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The Horror of Morrison v. Olson — Part I: The Supreme Court’s Felt Necessities

Back when I first read Morrison v. Olson—the case on the constitutionality of the independent counsel statute—in 1988, I thought it was a horrible opinion. Back then I was at the Office of Legal Counsel and had a pretty strong bias in favor of the executive. But even though my views on executive power have changed significantly since then, I still believe the decision is just awful. I thought I would write a couple of posts on what is so wrong with Morrison.

Morrison involved a constitutional challenge on separation of powers grounds to the independent counsel statute. Under the statute, when there was evidence of wrongdoing on the part of the President or one of his advisers that could not be clearly ruled out as insignificant, the Attorney General was required to seek the appointment of an independent counsel from a federal court. The independent counsel was essentially independent of both the Attorney General and the President, although the Attorney General could remove the IC for cause.

The Pull of the Perception of Good Government

The first problem with Morrison is that the Court seemed especially influenced by its view that the independent counsel was an essential institution of good government.  The opinion does not say this explicitly, but at the time, virtually all Democrats and many Republicans believed that the IC was necessary to police wrongdoing by the executive branch. Thus, the nonoriginalist justices on the Supreme Court were not going to strike down this essential institution that they believed was so important.

The joke, however, turned out to be on these justices (and sadly on the Constitution). As time passed, the country came to understand that the IC statute was a poor one that was not essential to good government, but instead was an engine of partisanship and bad results. Thus, the Congress let the IC statute die at the end of the Clinton presidency, with both parties saying good riddance.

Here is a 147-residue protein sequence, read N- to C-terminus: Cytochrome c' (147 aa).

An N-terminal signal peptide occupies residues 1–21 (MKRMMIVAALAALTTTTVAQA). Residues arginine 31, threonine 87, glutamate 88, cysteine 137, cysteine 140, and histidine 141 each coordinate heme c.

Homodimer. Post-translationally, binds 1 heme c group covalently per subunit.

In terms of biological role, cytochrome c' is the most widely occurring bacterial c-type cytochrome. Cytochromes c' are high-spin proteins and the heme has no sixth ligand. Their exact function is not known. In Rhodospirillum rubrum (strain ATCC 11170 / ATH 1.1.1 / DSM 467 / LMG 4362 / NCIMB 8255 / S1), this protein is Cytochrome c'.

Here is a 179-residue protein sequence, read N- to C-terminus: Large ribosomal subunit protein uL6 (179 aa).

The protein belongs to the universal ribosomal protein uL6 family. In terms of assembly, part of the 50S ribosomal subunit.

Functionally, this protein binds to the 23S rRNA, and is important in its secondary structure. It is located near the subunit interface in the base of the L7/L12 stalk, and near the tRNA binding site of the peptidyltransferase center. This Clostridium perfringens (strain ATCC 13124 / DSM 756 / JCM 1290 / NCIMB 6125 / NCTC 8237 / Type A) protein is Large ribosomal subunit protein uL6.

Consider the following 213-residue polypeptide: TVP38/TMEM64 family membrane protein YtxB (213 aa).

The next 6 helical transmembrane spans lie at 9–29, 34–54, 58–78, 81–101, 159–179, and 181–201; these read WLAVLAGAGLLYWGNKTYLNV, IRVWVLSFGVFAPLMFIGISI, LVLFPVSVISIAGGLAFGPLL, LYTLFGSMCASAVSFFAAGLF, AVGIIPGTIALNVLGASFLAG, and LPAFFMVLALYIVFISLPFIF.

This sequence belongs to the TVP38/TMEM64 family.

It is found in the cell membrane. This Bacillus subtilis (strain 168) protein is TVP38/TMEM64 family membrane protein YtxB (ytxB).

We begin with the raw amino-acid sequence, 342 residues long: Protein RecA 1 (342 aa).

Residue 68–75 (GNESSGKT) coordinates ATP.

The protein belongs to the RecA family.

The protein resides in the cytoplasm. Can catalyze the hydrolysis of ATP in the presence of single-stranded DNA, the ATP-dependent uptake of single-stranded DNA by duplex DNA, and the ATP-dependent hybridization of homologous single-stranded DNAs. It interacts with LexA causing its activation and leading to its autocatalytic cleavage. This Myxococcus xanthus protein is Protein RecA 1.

Notice how this case illustrates the problem with living constitutionalism. Not only did it involve a clear mistake by the Supreme Court as to policymaking. It also involved a politically biased one.  The IC statute was popular in 1987 with legal elites—Democrats and many moderate Republicans. It was only when it was used against a Democratic President that the elites changed their mind.

Reader Discussion

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on September 21, 2015 at 20:10:53 pm

Does that mean that the independent council is inherently evil? Or does it mean that it wasn't implemented in a way that was workable?

I suggest the latter.

The issue, if I understand it correctly, was that Congress had the power to create inferior offices. Congress created an office under the President to serve the political agenda of congressmen. The separation of powers was problematic in that system.

The problem that I see is not that having a neutral monitor in place to police members of government is a bad idea. Rather the problem is the neutrality of the monitor, and a poorly understood role of the monitor.

While the apparent role of such a monitor is to watch over government officials for misdeeds, half of the role can and should be to address the many false accusations of misdeeds. One reason for politicians join political parties is for political protection, much like kids join street gangs for protection. Isn't that why we currently have a Senate that is pluralistically elected? A monitor can address the multitude of politically motivated false accusations by researching those accusations and publicly declaring them false and publicly declaring that the accusers are false accusers. With a responsible party to monitor political shenanigans, partisanship becomes less desirable. In a senator or president, that is a good thing, but the House needs the frothiness of full-on partisan politics.

A monitor would be useful and has been implemented in various constitutions. In the case of the 1997 Thai constitution which was a very progressive liberal constitution (in the good way). It included a National Counter Corruption Commission to police and address political corruption. The constitutional government collapsed after about eight years due to internal corruption which included the members NCCC. (Oops.) The appointment of commissioners was from politicians, and that seems to be where the problem of NCCC corruption originated.

Canada has a similar office, if I recall correctly, that seems to work reasonably well.

The answer, I think, is to have a similar kind of office to monitor for corruption and to negate false claims of corruption, but its officers must be selected in a different manner than traditional political appointments and partisan elections. Having political appointees or partisan candidates creates substantial problems with credibility. This can be done. It is not that difficult. It's just a question of whether Americans wants to do so.

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Scott Amorian

Law & Liberty welcomes civil and lively discussion of its articles. Abusive comments will not be tolerated. We reserve the right to delete comments - or ban users - without notification or explanation.